Excel > Functions

# SUMPRODUCT Function

The Excel SUMPRODUCT function is a hidden gem. The purpose of the SUMPRODUCT function is to return the sum of products from 1 or more arrays. Now this may not sound that useful, but let me explain further.

It's syntax is:

=SUMPRODUCT(array1, [array2], [array3], ...)

The SUMPRODUCT function works by multiplying a group of numbers and then adding the results. Each array of SUMPRODUCT is a range of values. These arrays must be of the same dimension.

## SUMPRODUCT Function Example

The SUMPRODUCT formula below has been used to total the sales of fruit. This has been achieved in one formula instead of multiplying each sales quantity by price, and then summing the results.

=SUMPRODUCT(B3:B6,C3:C6)

The formula first multiplies the values of each array e.g. 20*0.2 & 35*0.25 & 10*0.35 & 40* 0.2. These products of 4, 8.75, 3.5 and 8 are then summed to return the results of 24.25.

However Excel users have taken it far beyond its initial design. The SUMPRODUCT function can normally be found performing powerful array calculations on user's spreadsheets.

## Complex Summing and Counting Formulas

The SUMPRODUCT function can be used as an alternative to functions such as SUMIFS and COUNTIFS to perform complex summing and counting formulas.

The benefit of using SUMPRODUCT is that it can be an easier way of incorporating different conditional logic into the formula.

The COUNTIFS function uses the AND logic between each condition. To apply OR logic, you would need to add two different COUNTIFS functions together. However, with SUMPRODUCT the criteria can all be written within the same formula.

The formula below has been used in cell F7 to perform a complex count.

=SUMPRODUCT(((B2:B16="Venezuela")+(B2:B16="Brazil"))*(C2:C16=F4))

In this example, you can think of the "+" operator is being used to apply OR logic, and then the "*" operator for AND logic. It ultimately counts the number of orders from Venezuela OR Brazil AND were taken by the salesperson in cell F4.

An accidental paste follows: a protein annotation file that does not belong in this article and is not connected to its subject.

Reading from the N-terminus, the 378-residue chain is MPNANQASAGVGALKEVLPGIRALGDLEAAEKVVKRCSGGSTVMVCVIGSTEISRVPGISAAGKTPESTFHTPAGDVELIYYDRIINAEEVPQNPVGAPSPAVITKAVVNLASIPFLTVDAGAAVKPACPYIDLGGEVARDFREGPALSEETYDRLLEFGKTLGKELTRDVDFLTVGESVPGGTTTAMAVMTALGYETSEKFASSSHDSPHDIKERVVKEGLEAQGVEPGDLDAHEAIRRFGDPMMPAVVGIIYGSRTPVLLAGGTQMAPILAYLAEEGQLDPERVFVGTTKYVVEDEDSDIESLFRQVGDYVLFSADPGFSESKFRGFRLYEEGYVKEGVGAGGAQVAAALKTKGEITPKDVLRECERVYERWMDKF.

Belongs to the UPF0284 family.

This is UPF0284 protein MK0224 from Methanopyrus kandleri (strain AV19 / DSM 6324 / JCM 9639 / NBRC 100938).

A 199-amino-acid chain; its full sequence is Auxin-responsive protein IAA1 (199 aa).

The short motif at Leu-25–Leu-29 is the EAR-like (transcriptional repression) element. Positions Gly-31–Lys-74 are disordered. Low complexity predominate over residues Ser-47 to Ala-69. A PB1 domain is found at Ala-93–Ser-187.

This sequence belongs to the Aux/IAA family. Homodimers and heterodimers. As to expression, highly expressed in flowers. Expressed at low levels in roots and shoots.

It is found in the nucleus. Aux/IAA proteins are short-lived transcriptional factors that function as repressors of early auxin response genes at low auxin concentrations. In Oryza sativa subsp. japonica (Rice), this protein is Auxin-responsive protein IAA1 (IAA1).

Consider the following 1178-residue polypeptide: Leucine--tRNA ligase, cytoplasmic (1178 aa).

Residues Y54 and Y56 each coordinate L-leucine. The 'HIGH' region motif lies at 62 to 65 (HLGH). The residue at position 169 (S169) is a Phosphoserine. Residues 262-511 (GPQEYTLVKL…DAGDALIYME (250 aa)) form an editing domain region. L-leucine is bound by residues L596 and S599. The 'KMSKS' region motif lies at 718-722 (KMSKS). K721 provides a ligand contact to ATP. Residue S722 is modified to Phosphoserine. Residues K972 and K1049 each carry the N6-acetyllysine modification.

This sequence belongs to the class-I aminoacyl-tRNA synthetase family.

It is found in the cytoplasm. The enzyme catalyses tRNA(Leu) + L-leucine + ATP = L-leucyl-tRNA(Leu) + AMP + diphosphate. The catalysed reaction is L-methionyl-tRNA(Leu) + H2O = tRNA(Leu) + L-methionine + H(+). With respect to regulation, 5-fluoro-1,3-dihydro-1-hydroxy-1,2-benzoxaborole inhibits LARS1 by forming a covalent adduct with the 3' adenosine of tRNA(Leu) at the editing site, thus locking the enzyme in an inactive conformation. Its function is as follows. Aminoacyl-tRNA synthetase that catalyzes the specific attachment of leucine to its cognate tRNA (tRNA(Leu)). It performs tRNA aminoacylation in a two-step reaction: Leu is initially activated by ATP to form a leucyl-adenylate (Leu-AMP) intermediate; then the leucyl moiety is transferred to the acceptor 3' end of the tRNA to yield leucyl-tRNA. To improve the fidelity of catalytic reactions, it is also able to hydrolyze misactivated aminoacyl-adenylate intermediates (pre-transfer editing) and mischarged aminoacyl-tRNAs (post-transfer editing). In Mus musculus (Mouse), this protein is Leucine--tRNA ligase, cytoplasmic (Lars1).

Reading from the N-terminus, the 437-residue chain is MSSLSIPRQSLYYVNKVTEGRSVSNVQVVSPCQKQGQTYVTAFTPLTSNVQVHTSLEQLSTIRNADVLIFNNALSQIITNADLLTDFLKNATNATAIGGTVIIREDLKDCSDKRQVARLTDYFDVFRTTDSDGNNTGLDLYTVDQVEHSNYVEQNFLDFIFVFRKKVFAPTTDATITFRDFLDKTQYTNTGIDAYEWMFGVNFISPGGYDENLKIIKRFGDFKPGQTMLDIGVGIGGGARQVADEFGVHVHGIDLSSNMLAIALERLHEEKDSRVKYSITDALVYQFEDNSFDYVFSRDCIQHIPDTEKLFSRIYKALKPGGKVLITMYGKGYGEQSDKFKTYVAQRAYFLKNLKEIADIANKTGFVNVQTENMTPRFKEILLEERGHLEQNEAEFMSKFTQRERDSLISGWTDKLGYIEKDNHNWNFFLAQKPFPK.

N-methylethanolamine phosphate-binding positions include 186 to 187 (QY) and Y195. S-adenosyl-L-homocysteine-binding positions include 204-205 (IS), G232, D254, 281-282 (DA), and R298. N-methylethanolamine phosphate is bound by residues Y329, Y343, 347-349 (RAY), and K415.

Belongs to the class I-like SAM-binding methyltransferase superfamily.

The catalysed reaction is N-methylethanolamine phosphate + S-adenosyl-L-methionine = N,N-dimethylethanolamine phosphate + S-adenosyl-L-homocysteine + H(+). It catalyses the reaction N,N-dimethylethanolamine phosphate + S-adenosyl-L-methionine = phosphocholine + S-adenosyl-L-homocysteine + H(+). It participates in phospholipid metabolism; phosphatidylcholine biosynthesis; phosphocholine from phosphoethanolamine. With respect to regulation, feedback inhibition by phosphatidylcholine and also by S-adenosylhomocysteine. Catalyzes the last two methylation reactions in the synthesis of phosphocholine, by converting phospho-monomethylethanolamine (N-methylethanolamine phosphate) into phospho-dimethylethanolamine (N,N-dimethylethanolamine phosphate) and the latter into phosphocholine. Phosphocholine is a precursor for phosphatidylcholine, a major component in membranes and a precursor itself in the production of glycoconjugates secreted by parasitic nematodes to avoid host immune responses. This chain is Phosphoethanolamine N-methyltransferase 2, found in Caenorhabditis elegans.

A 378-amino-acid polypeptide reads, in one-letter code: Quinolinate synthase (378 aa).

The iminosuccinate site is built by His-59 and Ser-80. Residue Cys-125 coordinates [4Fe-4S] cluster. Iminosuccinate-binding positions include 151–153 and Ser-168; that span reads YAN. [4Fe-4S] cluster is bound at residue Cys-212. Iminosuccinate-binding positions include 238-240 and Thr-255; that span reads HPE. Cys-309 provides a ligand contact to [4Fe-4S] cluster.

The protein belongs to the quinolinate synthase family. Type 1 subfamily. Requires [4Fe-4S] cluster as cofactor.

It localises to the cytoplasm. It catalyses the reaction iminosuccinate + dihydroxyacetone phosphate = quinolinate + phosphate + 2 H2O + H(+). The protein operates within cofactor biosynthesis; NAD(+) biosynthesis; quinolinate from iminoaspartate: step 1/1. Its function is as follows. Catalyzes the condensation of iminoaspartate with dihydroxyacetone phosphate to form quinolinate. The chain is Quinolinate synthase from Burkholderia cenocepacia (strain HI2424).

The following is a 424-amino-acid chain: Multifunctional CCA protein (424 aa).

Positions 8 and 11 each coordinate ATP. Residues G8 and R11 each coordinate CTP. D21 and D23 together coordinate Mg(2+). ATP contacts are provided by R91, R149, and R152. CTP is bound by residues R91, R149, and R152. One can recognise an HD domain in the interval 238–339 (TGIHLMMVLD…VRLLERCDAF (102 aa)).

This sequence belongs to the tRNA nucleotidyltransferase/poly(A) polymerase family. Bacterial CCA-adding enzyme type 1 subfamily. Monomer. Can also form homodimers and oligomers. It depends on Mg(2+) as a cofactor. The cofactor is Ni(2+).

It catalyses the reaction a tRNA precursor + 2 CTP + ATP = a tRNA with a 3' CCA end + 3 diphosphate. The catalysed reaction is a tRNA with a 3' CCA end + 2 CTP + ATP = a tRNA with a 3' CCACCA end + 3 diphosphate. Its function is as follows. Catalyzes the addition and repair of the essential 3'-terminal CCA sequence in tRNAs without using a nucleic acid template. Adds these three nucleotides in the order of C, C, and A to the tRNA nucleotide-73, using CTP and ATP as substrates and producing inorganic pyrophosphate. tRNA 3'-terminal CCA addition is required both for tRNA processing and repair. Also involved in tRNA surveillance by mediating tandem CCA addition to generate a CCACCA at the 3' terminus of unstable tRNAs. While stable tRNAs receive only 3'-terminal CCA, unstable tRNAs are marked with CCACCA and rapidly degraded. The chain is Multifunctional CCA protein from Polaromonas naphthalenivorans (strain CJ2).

The formula below includes an additional array for the values in D2:D16. This will return a sum of the orders, instead of the count from the previous example.

=SUMPRODUCT(((B2:B16="Venezuela")+(B2:B16="Brazil"))*(C2:C16=F4)*(D2:D16))

## Summing Every Nth Row

In an example when the values to sum are not in consecutive cells, the SUMPRODUCT function can come in useful. Lets imagine a scenario when they are in every 5th row like in the image below.

The formula below has been entered into cell E2 to sum the values for each region in column B.

=SUMPRODUCT((MOD(ROW(\$B\$3:\$B\$22)-2,5)=0)*(\$B\$3:\$B\$22))

The ROW function is used to return the row number of the current value. 2 is subtracted from this row number because in this example the list starts from row 3, so the 5th row in the range is row 7. The value to be added is always 2 cells above the multiples of 5 (5, 10, 15 and 20).

The MOD function is used to divide the row number by 5 to determine if it is the 5th cell. MOD will result in 0 if it is the 5th row, so the SUMPRODUCT function tests if it is equal to 0.

SUMPRODUCT then multiplies the result (which will be 1 if it is the 5th cell) with the value of the cell. All the values that meet the condition are then summed.